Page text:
I am the graying saver. I stumbled upon the concept of FIRE (financial independence/early retirement) at an age (46) when many people in the FIRE community are either graduating to financial independence or have been that way for several years – and more power to them!
Lacking ready access to a reliable time machine I’m starting my own journey to financial independence from right where I am (47). And I’m bringing my warts, gray hairs, sciatica, and Crestor prescription with me! Can I get a hell yeah!
My wife, son and I live in North Carolina with our goofy German Shepherd mix – Maximum – who will make frequent visual contributions to this site. He has a lot to say, but due to his huge front paws his typing and penmanship are lacking.
We live on 3 acres of land that we purchased through a tax foreclosure auction in 2000. We completed our home on the property in 2003.
We like to think of our spread as a suburban homestead. In addition to growing lots of veggies we also keep chickens. Our flock is currently at 12, which is more than enough to keep us in eggs almost year round. We also have about 20 blueberry plants that provide me lots of exercise in the summer months as I chase away birds and squirrels who end up with most of the berries.
Why am I Doing This?
My journey to financial independence is propelled more by the idea of independence than by desire for great financial gain. Getting rich for the sake of being rich isn’t my goal. Getting to a point where I’m free to spend my time pursuing my own passions and projects without the need to bring home a paycheck is what I’m working towards.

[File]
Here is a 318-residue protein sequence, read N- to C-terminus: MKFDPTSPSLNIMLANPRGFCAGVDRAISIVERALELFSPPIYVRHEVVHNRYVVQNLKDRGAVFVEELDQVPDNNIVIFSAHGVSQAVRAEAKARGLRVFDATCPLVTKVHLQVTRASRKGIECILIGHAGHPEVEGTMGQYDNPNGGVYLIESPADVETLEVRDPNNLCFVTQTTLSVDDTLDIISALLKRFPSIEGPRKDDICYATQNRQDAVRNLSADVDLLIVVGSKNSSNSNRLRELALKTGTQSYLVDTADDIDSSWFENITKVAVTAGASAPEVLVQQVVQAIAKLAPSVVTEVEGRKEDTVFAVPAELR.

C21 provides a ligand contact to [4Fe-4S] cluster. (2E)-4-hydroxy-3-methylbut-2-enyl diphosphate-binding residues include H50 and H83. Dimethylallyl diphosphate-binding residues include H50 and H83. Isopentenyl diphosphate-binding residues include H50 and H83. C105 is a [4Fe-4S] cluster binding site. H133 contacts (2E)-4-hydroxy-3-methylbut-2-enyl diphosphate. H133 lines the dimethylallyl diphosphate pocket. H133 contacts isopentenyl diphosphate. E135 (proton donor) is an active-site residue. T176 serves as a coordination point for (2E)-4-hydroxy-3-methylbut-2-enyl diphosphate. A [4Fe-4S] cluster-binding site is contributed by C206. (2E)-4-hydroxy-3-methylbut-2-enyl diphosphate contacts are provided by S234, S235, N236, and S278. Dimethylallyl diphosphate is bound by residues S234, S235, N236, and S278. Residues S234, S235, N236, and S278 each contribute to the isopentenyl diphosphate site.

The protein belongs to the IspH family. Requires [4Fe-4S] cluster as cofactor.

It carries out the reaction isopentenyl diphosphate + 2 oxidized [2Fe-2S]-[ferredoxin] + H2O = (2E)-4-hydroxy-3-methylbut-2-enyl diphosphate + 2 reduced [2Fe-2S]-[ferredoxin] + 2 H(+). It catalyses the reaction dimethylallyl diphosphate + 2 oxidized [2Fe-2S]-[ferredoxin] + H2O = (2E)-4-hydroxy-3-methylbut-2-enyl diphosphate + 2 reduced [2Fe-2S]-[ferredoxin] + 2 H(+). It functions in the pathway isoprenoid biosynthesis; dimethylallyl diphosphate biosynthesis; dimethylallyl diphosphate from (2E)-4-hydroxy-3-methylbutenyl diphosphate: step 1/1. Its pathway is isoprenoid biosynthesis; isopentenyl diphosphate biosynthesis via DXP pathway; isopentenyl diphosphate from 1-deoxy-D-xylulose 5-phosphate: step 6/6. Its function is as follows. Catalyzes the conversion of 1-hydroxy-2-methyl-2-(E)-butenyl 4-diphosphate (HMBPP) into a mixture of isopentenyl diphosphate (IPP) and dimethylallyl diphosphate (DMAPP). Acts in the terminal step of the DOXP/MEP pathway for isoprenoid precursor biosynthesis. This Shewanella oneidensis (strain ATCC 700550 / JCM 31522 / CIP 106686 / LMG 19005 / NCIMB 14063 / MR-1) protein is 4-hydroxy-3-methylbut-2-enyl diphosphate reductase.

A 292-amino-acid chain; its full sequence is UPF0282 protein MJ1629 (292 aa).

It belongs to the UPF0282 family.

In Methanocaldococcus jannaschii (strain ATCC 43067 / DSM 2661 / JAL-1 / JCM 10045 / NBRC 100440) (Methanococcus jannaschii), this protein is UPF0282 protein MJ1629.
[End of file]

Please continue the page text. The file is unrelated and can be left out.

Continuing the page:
The one thing we all have in common regardless of background or socioeconomic status is that we only have one life.
Time is our most precious resource and the only one that isn’t renewable. Money lost can be regained, time lost is gone forever. To those who say “you only live once” to justify extravagant spending, I turn that around and say, “you only live once” so you might as well do it on your own terms.
Was I Born a Saver?
I wish I could say that I’ve always been a saver but that simply wouldn’t be true. Growing up and in my younger days whenever I came in to some money I was always looking for something to spend it on. Usually there wasn’t a lot of looking required as I had 5-10 ideas at the ready.
What I grudgingly came to realize was that those things that I got in return for my hard-earned cash weren’t always delivering the sustained satisfaction and happiness that I thought they were supposed to. But no worries there was always the next thing that would surely make good on that sense of wholeness and completeness promised by the marketing materials.
I have turned the page since those days and now realize that spending my time how I want to is a lot more likely to lead to lasting happiness and fulfillment than just spending money.
What I Write About
I make no claim to being an expert in financial planning or investing. I go into some detail on this site about the financial decisions we’ve made but only in the interest of telling our story and what’s working (or not) for us as we embark on this journey a little later in life.
We are extremely fortunate to have built a second home in the mountains of North Carolina that also makes frequent appearances on this site. Our cabin was completed at the end of 2010 and building it was a dream come true.
Yes, it was a dream come true, but I can also tell you that owning two homes is unequivocally un-frugal. As a result we have an ongoing tug-of-war between the fact that we truly enjoy the cabin but also realize that owning it is delaying our goal of financial independence.
We’ve set a goal of paying off the cabin in 5 years (starting in February 2017) which has been a huge help to me in establishing a point of equilibrium that I can return to whenever the pull for or against cabin ownership gets my head spinning.
I also write about trying to find happiness and figuring out what it looks and feels like for me. We’re still several years out from our FI number but I know that hitting that number alone isn’t going to instantly bring us deep and enduring happiness. That has to come from within.
Alright, enough about me!